By: Elizabeth Webber Akre
Earlier in the summer, I planted 3 kale plants. Several people questioned me about this.
“Isn’t it too hot here for kale?”
“Isn’t it really hard to grow?”
“How are you going to get that to work?”
Well, here we are mid-July and my tomatoes are over 7’ tall and producing next to nothing, my cucumbers are producing nothing but flowers, my zucchini is just toying with me as it slowly commits suicide, and the poblanos just flower away and laugh at the thought of actually putting out a pepper. But, my little kale plants just keep growing and growing and growing!
A few days ago, it was time to harvest again and from those three little plants, I got a gracious helping of fresh kale. Usually I just make kale chips for myself because every other time I’ve tried a dish involving kale, the husband and little one reject it. I’d pretty much just resigned myself to the belief that I am the sole kale consumer in this house. However, I stood there gazing at this beautiful, tender, fresh home-grown loveliness and thought, “How crazy is this? One of planet Earth’s superfoods and I’m the only one eating it? Not today.”
I’ve written before about one of the most awesome cookbooks in my collection, “How to Cook Without a Book” by Pam Anderson. I can’t remember where I found this book, but I truly love it and I recommend it highly. As you have surely gathered from the title, the point is to teach some basic recipes and techniques so that you can incorporate these standards into your regular life without having to put much thought into it. I often go here for inspiration and fresh ideas. On this day, I pulled the book out because Ms. Anderson has included numerous variations to the theme for each of her basic recipes. So for lunch, I turned our kale harvest into a simple pasta with leafy greens, bacon and crushed red pepper. I told no one what the greens were. I simply said, “Here honey, have some pasta” and down the hatch it went! I have been on a conscious quest to get more dark leafies into our household diet, so this was a big win.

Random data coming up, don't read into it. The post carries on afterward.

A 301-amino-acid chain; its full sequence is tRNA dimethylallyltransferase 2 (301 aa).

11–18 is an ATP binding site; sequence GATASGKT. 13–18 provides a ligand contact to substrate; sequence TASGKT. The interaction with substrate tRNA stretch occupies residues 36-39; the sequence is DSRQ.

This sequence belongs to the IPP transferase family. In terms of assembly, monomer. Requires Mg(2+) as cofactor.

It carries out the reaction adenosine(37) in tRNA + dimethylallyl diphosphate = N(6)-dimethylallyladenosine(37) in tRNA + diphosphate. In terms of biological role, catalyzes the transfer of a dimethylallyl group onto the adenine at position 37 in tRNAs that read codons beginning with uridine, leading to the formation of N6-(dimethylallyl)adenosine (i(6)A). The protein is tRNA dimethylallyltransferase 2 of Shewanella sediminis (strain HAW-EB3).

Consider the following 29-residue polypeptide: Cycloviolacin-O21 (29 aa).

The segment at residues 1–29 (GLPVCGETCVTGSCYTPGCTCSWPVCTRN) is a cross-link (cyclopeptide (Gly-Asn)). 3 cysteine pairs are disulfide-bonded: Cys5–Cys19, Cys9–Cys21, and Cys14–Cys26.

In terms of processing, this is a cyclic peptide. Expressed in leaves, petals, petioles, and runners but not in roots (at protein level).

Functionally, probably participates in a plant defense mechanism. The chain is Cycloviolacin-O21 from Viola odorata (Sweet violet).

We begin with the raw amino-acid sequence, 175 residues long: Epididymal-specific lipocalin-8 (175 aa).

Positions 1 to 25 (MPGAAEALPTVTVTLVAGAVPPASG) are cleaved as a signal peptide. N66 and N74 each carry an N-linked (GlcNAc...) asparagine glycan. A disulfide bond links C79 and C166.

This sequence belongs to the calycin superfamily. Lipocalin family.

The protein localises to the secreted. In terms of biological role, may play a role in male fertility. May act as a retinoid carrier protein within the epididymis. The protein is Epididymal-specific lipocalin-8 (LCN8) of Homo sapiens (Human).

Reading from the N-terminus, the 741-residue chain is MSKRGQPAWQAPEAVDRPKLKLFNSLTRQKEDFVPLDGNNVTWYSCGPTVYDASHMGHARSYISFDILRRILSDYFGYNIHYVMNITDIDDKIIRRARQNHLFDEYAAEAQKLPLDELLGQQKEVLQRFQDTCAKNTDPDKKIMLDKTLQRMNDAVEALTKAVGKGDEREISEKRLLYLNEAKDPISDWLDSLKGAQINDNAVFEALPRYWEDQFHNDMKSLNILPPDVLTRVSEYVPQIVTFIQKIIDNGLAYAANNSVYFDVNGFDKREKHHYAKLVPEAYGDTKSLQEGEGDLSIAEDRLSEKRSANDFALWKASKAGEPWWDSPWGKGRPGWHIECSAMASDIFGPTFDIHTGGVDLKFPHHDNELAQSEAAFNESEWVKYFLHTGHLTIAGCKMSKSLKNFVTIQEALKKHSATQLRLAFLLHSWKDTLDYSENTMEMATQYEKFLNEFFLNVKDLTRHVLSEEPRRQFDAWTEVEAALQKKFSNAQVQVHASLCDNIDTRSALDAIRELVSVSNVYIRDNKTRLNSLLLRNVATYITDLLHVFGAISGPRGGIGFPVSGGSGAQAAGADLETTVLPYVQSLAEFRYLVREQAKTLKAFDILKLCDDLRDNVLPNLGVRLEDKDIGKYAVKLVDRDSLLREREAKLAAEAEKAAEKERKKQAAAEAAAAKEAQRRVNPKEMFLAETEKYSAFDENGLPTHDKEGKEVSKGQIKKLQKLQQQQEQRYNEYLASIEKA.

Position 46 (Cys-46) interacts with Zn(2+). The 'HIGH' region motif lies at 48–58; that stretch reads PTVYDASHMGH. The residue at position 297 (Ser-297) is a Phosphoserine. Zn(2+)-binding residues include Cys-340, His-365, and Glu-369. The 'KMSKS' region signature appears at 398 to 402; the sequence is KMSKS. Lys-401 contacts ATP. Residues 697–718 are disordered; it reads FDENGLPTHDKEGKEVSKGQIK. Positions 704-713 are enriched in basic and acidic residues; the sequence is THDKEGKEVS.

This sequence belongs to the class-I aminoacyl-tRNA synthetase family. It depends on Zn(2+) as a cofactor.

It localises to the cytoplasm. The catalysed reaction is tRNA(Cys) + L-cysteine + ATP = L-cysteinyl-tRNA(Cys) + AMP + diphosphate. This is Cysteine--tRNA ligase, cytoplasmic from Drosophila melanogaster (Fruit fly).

If you don’t know much about kale, I’ll say this: it’s really, insanely good for you. If you’re like me and want to eat more of it and its other dark leafy cousins, you can get all the info you want online. Or, here’s another of my favorite cookbooks you may wish to seek out, “Leafy Greens” by Mark Bittman.